Dog Acupuncture is the practice of inserting fine, solid needles into the body to assist in pain relief.
It is believed to function by inhibiting pain signals in the neurological system and promoting the production of more endogenous painkillers by the brain and central nervous system. It is applied in conjunction with other modalities to treat painful ailments. Although stimulating nerves, acupuncture needles do not result in unpleasant pain sensations. Animals may occasionally react to this feeling as though they are expecting pain, but when it does not materialise, they relax.
Throughout the procedure, they frequently grow calm and drowsy and typically accept the tiny needles rather well. When they return to the practise, they frequently seem eager about the upcoming therapy.
The majority of patients respond very well to this non-invasive, sedation-free procedure that is performed in the consultation room.
The therapist will go over treatment plans with you; they may differ based on the problem we are trying to solve. Depending on your dog's condition and response, we will determine after four weeks whether acupuncture is helping. If so, we will devise a plan that typically entails tapering off the therapy to prolong the desired outcome.
When administered properly, dog acupuncture is quite safe. A veterinary acupuncturist can provide you with advice as there are very few situations in which acupuncture is not appropriate.
Acupuncture for dogs
Dog acupuncture may be recommended for your dog for a variety of reasons, the most common being pain. This typically refers to discomfort from arthritis and stresses in the muscles brought on by disc disease and abnormalities in the bony spine. There may be responses to other types of pain.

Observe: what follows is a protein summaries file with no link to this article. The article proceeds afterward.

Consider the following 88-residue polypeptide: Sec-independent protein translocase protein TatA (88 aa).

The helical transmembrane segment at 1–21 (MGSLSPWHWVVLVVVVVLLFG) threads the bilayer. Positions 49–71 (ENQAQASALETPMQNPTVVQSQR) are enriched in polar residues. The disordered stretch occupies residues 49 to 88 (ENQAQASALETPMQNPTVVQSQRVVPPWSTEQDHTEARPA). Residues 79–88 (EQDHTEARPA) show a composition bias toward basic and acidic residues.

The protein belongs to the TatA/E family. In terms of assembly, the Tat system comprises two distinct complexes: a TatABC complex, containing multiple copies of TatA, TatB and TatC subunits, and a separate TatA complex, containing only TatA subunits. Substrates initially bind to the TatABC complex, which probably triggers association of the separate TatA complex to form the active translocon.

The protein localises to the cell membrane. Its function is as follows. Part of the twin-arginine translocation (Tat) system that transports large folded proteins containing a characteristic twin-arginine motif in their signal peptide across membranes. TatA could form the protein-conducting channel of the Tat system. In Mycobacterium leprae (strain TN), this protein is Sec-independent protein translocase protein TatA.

Following the inspection, several bodily areas will have needles inserted and repeatedly manipulated or stimulated. Unlike medication, there is no predetermined "dose" for acupuncture; instead, your veterinarian will determine the appropriate amount depending on your dog's reaction both during and after the treatment. They can experience relaxation and drowsiness during the procedure.
Dogs often return home and sleep for extended periods of time with great sound. This indicates that your dog will benefit greatly from acupuncture and is a positive indicator. If they don't seem asleep, it doesn't imply they won't respond, so don't worry. Though this is also a positive sign, your dog might act a little more ecstatic than usual at times. Try to keep them quiet the rest of the day to avoid them going overboard.
If not, continue treating your dog as usual following acupuncture. Make any dietary, pharmaceutical, or exercise changes only after consulting your veterinarian.
Three Possible Reactions to Acupuncture Treatment:
- TThey could appear more uncomfortable or inflexible. They will get better once again and ought to be better than they were a day or two later. But you have to let your veterinarian know so they can modify the medication for the next time.
- It's possible that you won't get any response. This is always disheartening, but it does not imply that your dog will not improve; rather, it could just suggest that they will require a little more time or that the initial treatment's progress was too slight or short for you to notice. It is impossible to predict if they won't react till following the fourth therapy. Not every human or animal is a "responder" to acupuncture.
- There might be an improvement. In the three days following therapy, this could happen at any time. It's possible that the symptoms we're trying to address will reappear before the next session, but that's okay. The benefits will last longer with each consecutive treatment, possibly eliminating the need for additional treatments for your dog for a while.